Potemkin // Body

January 27, 2018–March 11, 2018
Reception: Saturday January 27, 6–9pm

Ann Greene Kelly, Cécile Krähenbühl, Devin N. Morris, Mario Navarro
organized by Ramsay Kolber

Cécile Krähenbühl,  Couverture #1, CÉRAMIQUES , 2016. Courtesy of the artist and HIT, Geneva. Photograph © Lucas Olivet.

Cécile Krähenbühl, Couverture #1, CÉRAMIQUES, 2016. Courtesy of the artist and HIT, Geneva. Photograph © Lucas Olivet.

Mario Navarro,  A New Accident , 2018. Two-way mirrors, brackets, light. 39.3 x 86.6 x 9.8 inches.

Mario Navarro, A New Accident, 2018. Two-way mirrors, brackets, light. 39.3 x 86.6 x 9.8 inches.

Devin N. Morris, Left:  Where Salvation Is , 2016. Single channel video. 5:28 minutes. Right:  If I Were To, Would You , 2017. Single channel video. 5:08 minutes.

Devin N. Morris, Left: Where Salvation Is, 2016. Single channel video. 5:28 minutes. Right: If I Were To, Would You, 2017. Single channel video. 5:08 minutes.

Ann Greene Kelly, Not yet titled, 2017. Colored pencil on paper. 13 x 9.5 inches each.

Ann Greene Kelly, Not yet titled, 2017. Colored pencil on paper. 13 x 9.5 inches each.

Devin N. Morris,  Hold Me Up , 2017. Mixed media on paper. 30 x 22 inches.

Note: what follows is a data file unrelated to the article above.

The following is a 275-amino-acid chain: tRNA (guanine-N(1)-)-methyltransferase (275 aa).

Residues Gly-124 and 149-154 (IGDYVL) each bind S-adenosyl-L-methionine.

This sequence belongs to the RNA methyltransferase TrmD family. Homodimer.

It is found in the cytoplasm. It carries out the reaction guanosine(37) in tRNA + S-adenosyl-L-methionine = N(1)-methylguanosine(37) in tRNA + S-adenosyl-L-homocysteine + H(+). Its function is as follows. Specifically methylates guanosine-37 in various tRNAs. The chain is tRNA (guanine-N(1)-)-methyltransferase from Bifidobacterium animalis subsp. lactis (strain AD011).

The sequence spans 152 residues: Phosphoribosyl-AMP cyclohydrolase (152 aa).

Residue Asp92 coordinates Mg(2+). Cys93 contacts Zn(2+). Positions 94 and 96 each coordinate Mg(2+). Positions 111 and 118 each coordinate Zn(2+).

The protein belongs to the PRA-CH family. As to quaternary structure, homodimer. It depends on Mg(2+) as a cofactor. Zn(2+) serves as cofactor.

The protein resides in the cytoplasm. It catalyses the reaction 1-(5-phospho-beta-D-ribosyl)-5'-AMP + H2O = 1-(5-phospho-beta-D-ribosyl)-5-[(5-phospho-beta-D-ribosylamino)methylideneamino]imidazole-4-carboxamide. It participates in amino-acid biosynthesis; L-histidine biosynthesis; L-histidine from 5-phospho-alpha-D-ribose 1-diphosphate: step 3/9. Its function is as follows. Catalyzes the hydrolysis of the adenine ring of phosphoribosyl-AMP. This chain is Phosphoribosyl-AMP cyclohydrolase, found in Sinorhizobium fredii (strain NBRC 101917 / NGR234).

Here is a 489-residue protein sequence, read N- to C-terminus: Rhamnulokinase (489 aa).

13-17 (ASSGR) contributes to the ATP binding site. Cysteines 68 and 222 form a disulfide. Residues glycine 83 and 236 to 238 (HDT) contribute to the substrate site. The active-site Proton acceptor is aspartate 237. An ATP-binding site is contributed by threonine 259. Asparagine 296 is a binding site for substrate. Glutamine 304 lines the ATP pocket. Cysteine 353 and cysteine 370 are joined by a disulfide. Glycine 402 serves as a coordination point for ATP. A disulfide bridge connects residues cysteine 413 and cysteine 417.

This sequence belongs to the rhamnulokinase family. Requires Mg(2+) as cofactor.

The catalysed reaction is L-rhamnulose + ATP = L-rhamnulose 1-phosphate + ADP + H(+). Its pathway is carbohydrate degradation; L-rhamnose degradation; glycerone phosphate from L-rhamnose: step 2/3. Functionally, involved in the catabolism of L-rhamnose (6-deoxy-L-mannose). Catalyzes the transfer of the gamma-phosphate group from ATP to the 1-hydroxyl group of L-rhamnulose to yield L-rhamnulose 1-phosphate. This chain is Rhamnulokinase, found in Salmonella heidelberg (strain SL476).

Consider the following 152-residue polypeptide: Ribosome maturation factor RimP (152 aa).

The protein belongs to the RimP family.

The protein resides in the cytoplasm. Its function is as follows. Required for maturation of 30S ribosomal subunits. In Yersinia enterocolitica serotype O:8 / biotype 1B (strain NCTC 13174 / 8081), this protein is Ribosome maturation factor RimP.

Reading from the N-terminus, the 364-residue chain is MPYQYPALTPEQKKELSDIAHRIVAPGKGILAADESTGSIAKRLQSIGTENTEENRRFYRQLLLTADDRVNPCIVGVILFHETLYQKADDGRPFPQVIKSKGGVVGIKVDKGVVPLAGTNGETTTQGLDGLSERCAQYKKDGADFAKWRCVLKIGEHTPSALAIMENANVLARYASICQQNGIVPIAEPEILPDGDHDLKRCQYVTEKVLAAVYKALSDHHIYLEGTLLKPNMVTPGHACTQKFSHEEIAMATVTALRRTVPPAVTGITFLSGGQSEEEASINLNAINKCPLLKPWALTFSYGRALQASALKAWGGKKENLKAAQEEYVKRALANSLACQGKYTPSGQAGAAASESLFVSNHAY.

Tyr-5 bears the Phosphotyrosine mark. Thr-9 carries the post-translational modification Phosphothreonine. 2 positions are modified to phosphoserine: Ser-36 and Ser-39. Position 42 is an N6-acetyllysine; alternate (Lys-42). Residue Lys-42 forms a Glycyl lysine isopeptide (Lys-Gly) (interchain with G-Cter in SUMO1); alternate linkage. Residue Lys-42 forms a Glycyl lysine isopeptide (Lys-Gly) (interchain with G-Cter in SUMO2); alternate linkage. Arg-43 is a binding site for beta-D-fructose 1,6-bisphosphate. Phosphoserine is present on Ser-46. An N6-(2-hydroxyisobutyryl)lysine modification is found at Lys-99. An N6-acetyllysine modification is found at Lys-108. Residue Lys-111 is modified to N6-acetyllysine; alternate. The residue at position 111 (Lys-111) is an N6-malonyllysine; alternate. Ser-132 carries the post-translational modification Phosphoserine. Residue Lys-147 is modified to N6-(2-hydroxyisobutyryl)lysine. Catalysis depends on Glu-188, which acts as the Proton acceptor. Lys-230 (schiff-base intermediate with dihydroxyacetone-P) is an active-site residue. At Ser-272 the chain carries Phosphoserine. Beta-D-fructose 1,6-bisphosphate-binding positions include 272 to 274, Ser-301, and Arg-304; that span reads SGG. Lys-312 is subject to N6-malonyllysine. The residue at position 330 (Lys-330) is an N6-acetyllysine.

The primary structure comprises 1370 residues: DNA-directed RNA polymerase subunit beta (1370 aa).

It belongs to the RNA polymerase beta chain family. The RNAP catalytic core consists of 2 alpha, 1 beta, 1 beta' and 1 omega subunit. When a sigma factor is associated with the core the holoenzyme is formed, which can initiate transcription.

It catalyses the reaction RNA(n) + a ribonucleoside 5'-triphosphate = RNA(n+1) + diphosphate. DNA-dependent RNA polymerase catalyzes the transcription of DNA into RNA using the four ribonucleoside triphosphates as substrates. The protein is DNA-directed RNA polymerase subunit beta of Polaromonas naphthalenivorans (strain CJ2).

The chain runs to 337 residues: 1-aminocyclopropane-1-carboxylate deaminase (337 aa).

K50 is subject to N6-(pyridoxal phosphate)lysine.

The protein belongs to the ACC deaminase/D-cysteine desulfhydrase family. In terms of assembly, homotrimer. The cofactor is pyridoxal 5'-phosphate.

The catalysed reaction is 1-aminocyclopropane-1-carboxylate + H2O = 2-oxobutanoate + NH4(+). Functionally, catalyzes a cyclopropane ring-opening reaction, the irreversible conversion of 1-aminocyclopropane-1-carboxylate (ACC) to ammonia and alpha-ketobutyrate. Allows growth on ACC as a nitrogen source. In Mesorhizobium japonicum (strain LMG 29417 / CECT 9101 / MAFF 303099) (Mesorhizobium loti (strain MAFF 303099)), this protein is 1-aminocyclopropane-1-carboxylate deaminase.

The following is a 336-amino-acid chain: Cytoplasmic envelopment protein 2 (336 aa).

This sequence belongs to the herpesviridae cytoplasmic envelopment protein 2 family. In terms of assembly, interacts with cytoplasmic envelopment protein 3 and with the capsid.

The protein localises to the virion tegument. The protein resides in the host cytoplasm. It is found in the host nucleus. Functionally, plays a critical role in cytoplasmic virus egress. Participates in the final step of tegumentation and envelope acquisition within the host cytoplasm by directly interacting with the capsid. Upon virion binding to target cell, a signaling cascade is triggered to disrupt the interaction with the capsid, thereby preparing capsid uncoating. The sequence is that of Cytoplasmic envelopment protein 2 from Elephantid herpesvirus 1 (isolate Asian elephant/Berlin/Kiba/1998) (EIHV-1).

Devin N. Morris, Hold Me Up, 2017. Mixed media on paper. 30 x 22 inches.

Potemkin//Body is both workaround and wall: a framework built from a façade // surface as functioning surrogate. 

It is avatar identities, assumed structures of knowing and behavior, illusions of safety/prosperity/space. It is the abstract body in variable forms: political, physical, virtual, and architectural. It is not static, nor whole–rather changeable, material unto itself. 


Surfacing from the notion of the Potemkin Village, this group exhibition seeks to investigate the ways in which media and medium shift our understanding of personal and social structures, and how they can be (de)constructed. 

Working across and between disciplines, the artists included independently interrogate the solidity and definition of accepted frameworks, whether a question of physical environment, personal identity, or societal constraint. They thrive in the fluidity formed between surface strictures and internal substance, actively engaging space as a form of subversion. Seemingly sound while intentionally elusory, these works repeatedly dissolve and reform anew, destabilizing the physical site and body as a source of certainty.